Re: Some Department of Commerce weather alert systems use Fortran
I have copies of three Global Circulation Models and fragments of a fourth.
I also have some Radio Astronomy codes. All of these are written in Fortran.
Since modern Fortran is a modular free-format programming language with
good support for structured programming, user-defined types, even OOP,
overloading, pointers, and bindings for MPI and OpenACC,
with compilers that are good at vectorising and some compilers that even
compile traditional code into GPU code, if you have a problem that needs
lots of number-crunching you would have to have a very good reason to use
something else. Price is not the issue: gfortran is free and good. Tools are
not the issue: there are static checkers and things that plug into Eclipse.
There are quite a few people learning Fortran.
Unfortunately, most of them seem to be hard-science PhD students with no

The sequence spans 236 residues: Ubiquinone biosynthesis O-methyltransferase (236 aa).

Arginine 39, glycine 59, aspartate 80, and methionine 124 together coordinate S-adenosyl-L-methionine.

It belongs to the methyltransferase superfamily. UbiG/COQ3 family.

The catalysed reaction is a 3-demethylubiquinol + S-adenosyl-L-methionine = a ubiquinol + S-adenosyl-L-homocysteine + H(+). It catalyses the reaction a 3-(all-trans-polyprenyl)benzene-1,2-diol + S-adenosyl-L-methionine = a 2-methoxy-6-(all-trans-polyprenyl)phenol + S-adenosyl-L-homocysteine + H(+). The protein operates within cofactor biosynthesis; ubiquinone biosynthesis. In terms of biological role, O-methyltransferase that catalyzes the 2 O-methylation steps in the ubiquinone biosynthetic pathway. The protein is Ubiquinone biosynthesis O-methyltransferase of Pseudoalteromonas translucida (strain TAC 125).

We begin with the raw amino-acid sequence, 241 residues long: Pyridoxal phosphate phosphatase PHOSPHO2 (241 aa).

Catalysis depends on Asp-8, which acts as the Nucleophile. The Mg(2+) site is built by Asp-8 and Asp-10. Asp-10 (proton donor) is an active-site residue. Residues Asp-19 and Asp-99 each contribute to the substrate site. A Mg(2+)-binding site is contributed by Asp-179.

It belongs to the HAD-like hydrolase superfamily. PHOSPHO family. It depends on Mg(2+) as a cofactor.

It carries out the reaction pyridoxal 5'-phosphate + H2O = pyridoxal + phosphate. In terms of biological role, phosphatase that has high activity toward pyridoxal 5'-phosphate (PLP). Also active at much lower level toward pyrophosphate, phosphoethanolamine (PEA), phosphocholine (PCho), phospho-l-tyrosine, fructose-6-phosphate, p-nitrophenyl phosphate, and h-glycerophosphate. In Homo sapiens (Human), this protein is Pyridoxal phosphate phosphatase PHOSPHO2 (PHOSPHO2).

knowledge of software engineering and no sense of taste, so the code is
often, um, not as good as it could be. But that's really not Fortran's fault.
Fortran makes it quite easy to write clean maintainable code. It also makes
it easy to make a real mess, although in that area it still cannot compete
A fair comparison would be to things like R, NumPy/SciPy, Matlab, Octave, or Julia,
all of which can link in Fortran modules, so that you can get the best of both worlds.
The COBOL standard has been revised less often than the Fortran standard, but
it *has* been modernised, and there is a GnuCOBOL compiler (formerly OpenCOBOL)
that has caught up with much of COBOL 2014. Considering that the less you touch
an existing program, the fewer bugs you introduce, there's an economic case to be
made for paying someone to learn COBOL -- which is not particularly hard -- rather
than rewriting. Again, there is more COBOL support for Eclipse than you might